What is cabin fever?<p>In popular expressions, cabin fever is used to explain feeling bored or listless because you've been stuck inside for a few hours or days. But that's not the reality of the symptoms.</p><p>Instead, cabin fever is a series of negative emotions and distressing sensations people may face if they're isolated or feeling cut off from the world.</p><p>These feelings of isolation and loneliness are more likely in times of <a href="https://www.healthline.com/health-news/yes-covid-19-cases-are-rising-why-you-still-need-to-practice-social-distancing" target="_blank">social distancing</a>, self-quarantining during a <a href="https://www.healthline.com/health/what-is-a-pandemic" target="_blank">pandemic</a>, or sheltering in place because of severe weather.</p><p>Indeed, cabin fever can lead to a series of symptoms that can be difficult to manage without proper coping techniques.</p><p>Cabin fever isn't a recognized psychological disorder, but that doesn't mean the feelings aren't real. The distress is very real. It can make fulfilling the requirements of everyday life difficult.</p>
What are the symptoms?<p>Symptoms of cabin fever go far beyond feeling bored or "stuck" at home. They're rooted in an intense feeling of isolation and may include:</p><ul><li>restlessness</li><li>decreased motivation</li><li><a href="https://www.healthline.com/health/irritability" target="_blank">irritability</a></li><li>hopelessness</li><li><a href="https://www.healthline.com/health/unable-to-concentrate" target="_blank">difficulty concentrating</a></li><li><a href="https://www.healthline.com/health/irregular-sleep-wake-syndrome" target="_blank">irregular sleep patterns</a>, including sleepiness or sleeplessness</li><li>difficulty waking up</li><li><a href="https://www.healthline.com/health/lethargy" target="_blank">lethargy</a></li><li>distrust of people around you</li><li>lack of patience</li><li>persistent <a href="https://www.healthline.com/health/depression/depression-vs-sadness" target="_blank">sadness or depression<br></a></li></ul>
What can help you cope with cabin fever?<p>Because cabin fever isn't a recognized psychological condition, there's no standard "treatment." However, mental health professionals do recognize that the symptoms are very real.</p><p>The coping mechanism that works best for you will have a lot to do with your personal situation and the reason you're secluded in the first place.</p><p>Finding meaningful ways to engage your brain and occupy your time can help alleviate the distress and irritability that cabin fever brings.</p><p>The following ideas are a good place to start.</p>
When to get help<p>Cabin fever is often a fleeting feeling. You may feel irritable or frustrated for a few hours, but having a virtual chat with a friend or finding a task to distract your mind may help erase the frustrations you felt earlier.</p><p>Sometimes, however, the feelings may grow stronger, and no coping mechanisms may be able to successfully help you eliminate your feelings of isolation, sadness, or depression.</p><p>What's more, if your time indoors is prolonged by outside forces, like weather or extended shelter-in-place orders from your local government, feelings of <a href="https://www.healthline.com/health/anxiety" target="_blank">anxiety</a> and fear are valid.</p><p>In fact, anxiety may be at the root of some cabin fever symptoms. This may make symptoms worse.</p><p>If you feel that your symptoms are getting worse, consider reaching out to a mental health professional who can help you understand what you're experiencing. Together, you can identify ways to overcome the feelings and anxiety.</p><p>Of course, if you're in isolation or practicing social distancing, you'll need to look for alternative means for seeing a mental health expert.</p><p>Telehealth options may be available to connect you with your therapist if you already have one. If you don't, reach out to your doctor for recommendations about mental health specialists who can connect with you online.</p><p>If you don't want to talk to a therapist, <a href="https://www.healthline.com/health/depression/top-iphone-android-apps" target="_blank">smartphone apps for depression</a> may provide a complementary option for addressing your cabin fever symptoms.</p>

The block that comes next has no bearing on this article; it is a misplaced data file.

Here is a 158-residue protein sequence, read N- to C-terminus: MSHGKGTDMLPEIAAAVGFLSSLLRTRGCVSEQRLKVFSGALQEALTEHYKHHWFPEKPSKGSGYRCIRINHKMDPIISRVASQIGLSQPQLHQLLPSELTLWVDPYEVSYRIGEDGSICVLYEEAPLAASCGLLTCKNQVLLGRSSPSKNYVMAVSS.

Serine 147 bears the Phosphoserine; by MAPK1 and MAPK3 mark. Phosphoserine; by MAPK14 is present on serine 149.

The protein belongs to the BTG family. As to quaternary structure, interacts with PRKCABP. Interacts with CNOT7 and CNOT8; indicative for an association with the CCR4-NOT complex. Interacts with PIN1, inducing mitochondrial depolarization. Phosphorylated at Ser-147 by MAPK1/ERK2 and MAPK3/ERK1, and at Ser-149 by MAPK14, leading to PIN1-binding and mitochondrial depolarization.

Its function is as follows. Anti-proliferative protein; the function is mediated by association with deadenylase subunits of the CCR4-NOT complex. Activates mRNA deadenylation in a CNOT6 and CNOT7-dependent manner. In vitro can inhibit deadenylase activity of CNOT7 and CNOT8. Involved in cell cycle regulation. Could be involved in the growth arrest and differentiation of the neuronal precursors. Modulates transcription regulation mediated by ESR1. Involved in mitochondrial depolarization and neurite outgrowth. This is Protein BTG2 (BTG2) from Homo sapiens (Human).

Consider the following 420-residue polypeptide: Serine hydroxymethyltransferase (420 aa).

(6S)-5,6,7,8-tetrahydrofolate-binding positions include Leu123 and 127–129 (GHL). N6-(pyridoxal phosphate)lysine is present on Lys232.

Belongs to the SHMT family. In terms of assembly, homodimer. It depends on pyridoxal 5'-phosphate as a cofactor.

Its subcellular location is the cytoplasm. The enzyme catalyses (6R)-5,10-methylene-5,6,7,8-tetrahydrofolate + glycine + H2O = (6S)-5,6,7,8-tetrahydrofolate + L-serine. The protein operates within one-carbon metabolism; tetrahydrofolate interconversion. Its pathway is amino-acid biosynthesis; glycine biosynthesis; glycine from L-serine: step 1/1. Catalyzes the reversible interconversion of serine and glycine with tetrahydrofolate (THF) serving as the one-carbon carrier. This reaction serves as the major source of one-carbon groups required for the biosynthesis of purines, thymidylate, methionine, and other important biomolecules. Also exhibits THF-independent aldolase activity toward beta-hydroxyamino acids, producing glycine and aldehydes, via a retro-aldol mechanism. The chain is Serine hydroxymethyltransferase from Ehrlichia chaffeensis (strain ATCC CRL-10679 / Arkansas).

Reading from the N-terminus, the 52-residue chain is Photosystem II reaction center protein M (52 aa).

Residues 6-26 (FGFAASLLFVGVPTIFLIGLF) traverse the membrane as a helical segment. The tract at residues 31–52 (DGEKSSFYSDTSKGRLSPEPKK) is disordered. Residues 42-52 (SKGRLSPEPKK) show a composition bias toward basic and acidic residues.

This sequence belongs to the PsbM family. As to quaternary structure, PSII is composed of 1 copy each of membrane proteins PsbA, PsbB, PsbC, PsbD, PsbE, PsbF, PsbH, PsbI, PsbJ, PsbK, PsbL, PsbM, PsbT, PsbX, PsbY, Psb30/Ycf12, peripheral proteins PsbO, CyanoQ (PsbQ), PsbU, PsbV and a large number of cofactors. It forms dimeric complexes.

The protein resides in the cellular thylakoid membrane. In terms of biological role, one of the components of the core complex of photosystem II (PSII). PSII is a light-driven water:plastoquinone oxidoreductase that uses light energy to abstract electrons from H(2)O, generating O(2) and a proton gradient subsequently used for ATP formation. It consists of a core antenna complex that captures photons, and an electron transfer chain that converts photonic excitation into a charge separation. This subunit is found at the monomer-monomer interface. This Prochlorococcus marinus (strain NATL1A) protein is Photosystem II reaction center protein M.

The bottom line<p>Isolation isn't a natural state for many people. We are, for the most part, social animals. We enjoy each other's company. That's what can make staying at home for extended periods of time difficult.</p><p>However, whether you're sheltering at home to avoid dangerous weather conditions or heeding the guidelines to help minimize the spread of a disease, staying at home is often an important thing we must do for ourselves and our communities.</p><p>If and when it's necessary, finding ways to engage your brain and occupy your time may help bat back cabin fever and the feelings of isolation and restlessness that often accompany it.</p>
Pope Francis spoke about the novel coronavirus, suggesting that the global pandemic might be one of nature's responses to the man-made climate crisis.